# Thread: nxn grid problem.

1. ## nxn grid problem.

Hello.

I asked about this a while ago, but I'm still unsure. Imagine you have a nxn grid (3x3 for argument). I want to know how I can work out the total number of patterns I can make with 2 colours, say black and white. An example would be:

x = black o = white

ooo xoo xxo
ooo ooo oxx
ooo ooo oxo

So, pattern one is all white, patter two has one bit black etc. I was told for this it would be 2 to the 9th, giving me 512, which can't be correct! Is it 9 squared, giving me 81? What if I had a 6x8 grid, or 17x31 grid?

I did try to host a nicer picture than my x and o, but sadly I can't get imageshack to work.

Many thanks.

N.

2. Originally Posted by theNoodler
Hello.

I asked about this a while ago, but I'm still unsure. Imagine you have a nxn grid (3x3 for argument). I want to know how I can work out the total number of patterns I can make with 2 colours, say black and white. An example would be:

x = black o = white

ooo xoo xxo
ooo ooo oxx
ooo ooo oxo

So, pattern one is all white, patter two has one bit black etc. I was told for this it would be 2 to the 9th, giving me 512, which can't be correct! Is it 9 squared, giving me 81? What if I had a 6x8 grid, or 17x31 grid?

I did try to host a nicer picture than my x and o, but sadly I can't get imageshack to work.

Many thanks.

N.
An n x n grid with m possible colours has $\displaystyle m^{n \times n}$ possible combinations.

3. Originally Posted by theNoodler
Imagine you have a nxn grid (3x3 for argument). I want to know how I can work out the total number of patterns I can make with 2 colours, say black and white. An example would be:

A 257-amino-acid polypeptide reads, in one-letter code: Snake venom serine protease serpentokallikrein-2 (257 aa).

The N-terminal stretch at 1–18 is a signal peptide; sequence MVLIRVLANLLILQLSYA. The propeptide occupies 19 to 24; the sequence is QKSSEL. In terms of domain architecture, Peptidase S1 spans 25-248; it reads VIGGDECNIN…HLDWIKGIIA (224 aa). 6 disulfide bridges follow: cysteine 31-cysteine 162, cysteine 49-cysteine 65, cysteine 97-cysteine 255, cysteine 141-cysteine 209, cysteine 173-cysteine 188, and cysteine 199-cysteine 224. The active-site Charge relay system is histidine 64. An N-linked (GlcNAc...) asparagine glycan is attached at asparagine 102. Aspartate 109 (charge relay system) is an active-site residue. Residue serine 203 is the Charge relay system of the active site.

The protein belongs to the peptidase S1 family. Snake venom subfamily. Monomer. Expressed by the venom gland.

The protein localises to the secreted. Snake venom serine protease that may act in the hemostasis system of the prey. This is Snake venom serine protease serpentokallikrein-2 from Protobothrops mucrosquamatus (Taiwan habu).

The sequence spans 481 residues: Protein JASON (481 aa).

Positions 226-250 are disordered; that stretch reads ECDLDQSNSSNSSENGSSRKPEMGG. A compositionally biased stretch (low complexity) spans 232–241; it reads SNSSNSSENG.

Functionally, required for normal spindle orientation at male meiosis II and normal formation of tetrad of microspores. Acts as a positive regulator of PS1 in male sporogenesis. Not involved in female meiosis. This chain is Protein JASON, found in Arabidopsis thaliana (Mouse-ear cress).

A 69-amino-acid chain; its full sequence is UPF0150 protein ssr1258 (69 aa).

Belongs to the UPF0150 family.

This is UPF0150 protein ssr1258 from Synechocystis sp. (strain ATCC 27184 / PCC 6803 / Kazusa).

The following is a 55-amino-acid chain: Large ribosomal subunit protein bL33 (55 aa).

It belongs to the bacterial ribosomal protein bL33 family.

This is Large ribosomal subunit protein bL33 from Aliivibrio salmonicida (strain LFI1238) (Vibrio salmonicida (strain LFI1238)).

So, pattern one is all white, patter two has one bit black etc. I was told for this it would be 2 to the 9th, giving me 512, which can't be correct!
But that is correct.
Look at that attached graph. There are two $\displaystyle 3\times 3$ grids.
Are they different colorings?

Maybe not. Rotate I $\displaystyle 90^o$ counter-clockwise. We get II.
Now are they different?

If I & II are different then there are $\displaystyle 2^9=512$ possible colorings.

If I & II are not different then you must tell us why?

4. Hello, theNoodler!

Imagine you have a $\displaystyle n\times n$ grid (3x3 for argument).
How can I work out the total number of patterns made with 2 colours, say black and white.

An example would be: $\displaystyle \begin{array}{c}X \,=\, \text{black} \\ O \,=\,\text{white}\end{array}$

. . $\displaystyle \begin{array}{c}OOO\\OOO\\OOO\end{array} \qquad \begin{array}{c} XOO\\ OOO\\OOO \end{array} \qquad \begin{array}{c}XXO\\OXX \\ OXO \end{array}\qquad \hdots\text{ etc.}$

I was told for this it would be $\displaystyle 2^9 \,=\,512$, which can't be correct!
. . Why not?

For each of the 9 cells, you have two choices: place a Black or place a White.

So you have 9 decisions with 2 options each.
. . There will be: .$\displaystyle 2^9 \,=\,512$ possible choices you can make.

What if I had a 6x8 grid grid?

You have 48 cells to fill with 2 options each.

There will be: .$\displaystyle 2^{48}$ possible choices.

5. Hello.

Thanks for the help. I guess it just doesn't look like there could be that many combinations. So for a 6x8 grid, there would be 281,474,976,710,656 combinations. That's just nuts.